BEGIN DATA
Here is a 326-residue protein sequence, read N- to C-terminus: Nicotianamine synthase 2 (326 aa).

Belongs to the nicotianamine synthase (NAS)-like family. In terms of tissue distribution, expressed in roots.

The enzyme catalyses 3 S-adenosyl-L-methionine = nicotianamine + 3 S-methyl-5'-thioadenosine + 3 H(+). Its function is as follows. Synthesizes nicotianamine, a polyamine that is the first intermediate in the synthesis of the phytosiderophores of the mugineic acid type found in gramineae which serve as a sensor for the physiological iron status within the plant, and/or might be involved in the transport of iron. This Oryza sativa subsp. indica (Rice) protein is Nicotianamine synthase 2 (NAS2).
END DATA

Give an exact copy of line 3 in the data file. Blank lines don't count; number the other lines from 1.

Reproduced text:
The enzyme catalyses 3 S-adenosyl-L-methionine = nicotianamine + 3 S-methyl-5'-thioadenosine + 3 H(+). Its function is as follows. Synthesizes nicotianamine, a polyamine that is the first intermediate in the synthesis of the phytosiderophores of the mugineic acid type found in gramineae which serve as a sensor for the physiological iron status within the plant, and/or might be involved in the transport of iron. This Oryza sativa subsp. indica (Rice) protein is Nicotianamine synthase 2 (NAS2).